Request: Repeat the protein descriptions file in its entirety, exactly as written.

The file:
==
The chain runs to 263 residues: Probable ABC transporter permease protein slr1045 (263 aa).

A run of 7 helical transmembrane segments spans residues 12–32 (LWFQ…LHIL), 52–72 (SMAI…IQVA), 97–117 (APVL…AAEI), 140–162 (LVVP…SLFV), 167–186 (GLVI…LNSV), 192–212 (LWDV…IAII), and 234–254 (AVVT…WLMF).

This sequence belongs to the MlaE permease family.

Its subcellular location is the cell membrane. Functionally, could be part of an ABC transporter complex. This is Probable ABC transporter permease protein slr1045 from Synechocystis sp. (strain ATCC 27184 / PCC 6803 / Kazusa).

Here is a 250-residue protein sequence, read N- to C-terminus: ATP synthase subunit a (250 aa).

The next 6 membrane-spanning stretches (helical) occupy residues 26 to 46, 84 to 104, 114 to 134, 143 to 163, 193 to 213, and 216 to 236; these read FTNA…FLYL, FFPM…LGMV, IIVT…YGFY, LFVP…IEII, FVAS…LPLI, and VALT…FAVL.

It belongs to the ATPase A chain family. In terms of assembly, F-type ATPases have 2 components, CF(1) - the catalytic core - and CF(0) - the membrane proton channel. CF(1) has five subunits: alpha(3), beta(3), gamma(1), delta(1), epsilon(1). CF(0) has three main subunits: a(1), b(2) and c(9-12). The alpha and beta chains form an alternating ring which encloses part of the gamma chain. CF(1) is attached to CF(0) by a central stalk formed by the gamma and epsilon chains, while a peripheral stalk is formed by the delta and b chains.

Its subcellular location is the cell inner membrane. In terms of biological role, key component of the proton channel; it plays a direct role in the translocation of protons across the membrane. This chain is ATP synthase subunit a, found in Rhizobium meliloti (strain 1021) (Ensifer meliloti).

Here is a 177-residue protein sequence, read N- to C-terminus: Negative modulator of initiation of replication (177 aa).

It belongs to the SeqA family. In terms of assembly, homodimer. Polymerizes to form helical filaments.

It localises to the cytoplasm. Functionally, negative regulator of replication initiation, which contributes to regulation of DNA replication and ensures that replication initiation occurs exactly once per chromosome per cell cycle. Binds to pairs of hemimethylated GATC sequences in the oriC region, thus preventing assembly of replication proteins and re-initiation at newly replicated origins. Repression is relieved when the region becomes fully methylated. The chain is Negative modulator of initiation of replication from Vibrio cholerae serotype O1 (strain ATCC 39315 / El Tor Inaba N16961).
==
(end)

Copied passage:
The chain runs to 263 residues: Probable ABC transporter permease protein slr1045 (263 aa).

A run of 7 helical transmembrane segments spans residues 12–32 (LWFQ…LHIL), 52–72 (SMAI…IQVA), 97–117 (APVL…AAEI), 140–162 (LVVP…SLFV), 167–186 (GLVI…LNSV), 192–212 (LWDV…IAII), and 234–254 (AVVT…WLMF).

This sequence belongs to the MlaE permease family.

Its subcellular location is the cell membrane. Functionally, could be part of an ABC transporter complex. This is Probable ABC transporter permease protein slr1045 from Synechocystis sp. (strain ATCC 27184 / PCC 6803 / Kazusa).

Here is a 250-residue protein sequence, read N- to C-terminus: ATP synthase subunit a (250 aa).

The next 6 membrane-spanning stretches (helical) occupy residues 26 to 46, 84 to 104, 114 to 134, 143 to 163, 193 to 213, and 216 to 236; these read FTNA…FLYL, FFPM…LGMV, IIVT…YGFY, LFVP…IEII, FVAS…LPLI, and VALT…FAVL.

It belongs to the ATPase A chain family. In terms of assembly, F-type ATPases have 2 components, CF(1) - the catalytic core - and CF(0) - the membrane proton channel. CF(1) has five subunits: alpha(3), beta(3), gamma(1), delta(1), epsilon(1). CF(0) has three main subunits: a(1), b(2) and c(9-12). The alpha and beta chains form an alternating ring which encloses part of the gamma chain. CF(1) is attached to CF(0) by a central stalk formed by the gamma and epsilon chains, while a peripheral stalk is formed by the delta and b chains.

Its subcellular location is the cell inner membrane. In terms of biological role, key component of the proton channel; it plays a direct role in the translocation of protons across the membrane. This chain is ATP synthase subunit a, found in Rhizobium meliloti (strain 1021) (Ensifer meliloti).

Here is a 177-residue protein sequence, read N- to C-terminus: Negative modulator of initiation of replication (177 aa).

It belongs to the SeqA family. In terms of assembly, homodimer. Polymerizes to form helical filaments.

It localises to the cytoplasm. Functionally, negative regulator of replication initiation, which contributes to regulation of DNA replication and ensures that replication initiation occurs exactly once per chromosome per cell cycle. Binds to pairs of hemimethylated GATC sequences in the oriC region, thus preventing assembly of replication proteins and re-initiation at newly replicated origins. Repression is relieved when the region becomes fully methylated. The chain is Negative modulator of initiation of replication from Vibrio cholerae serotype O1 (strain ATCC 39315 / El Tor Inaba N16961).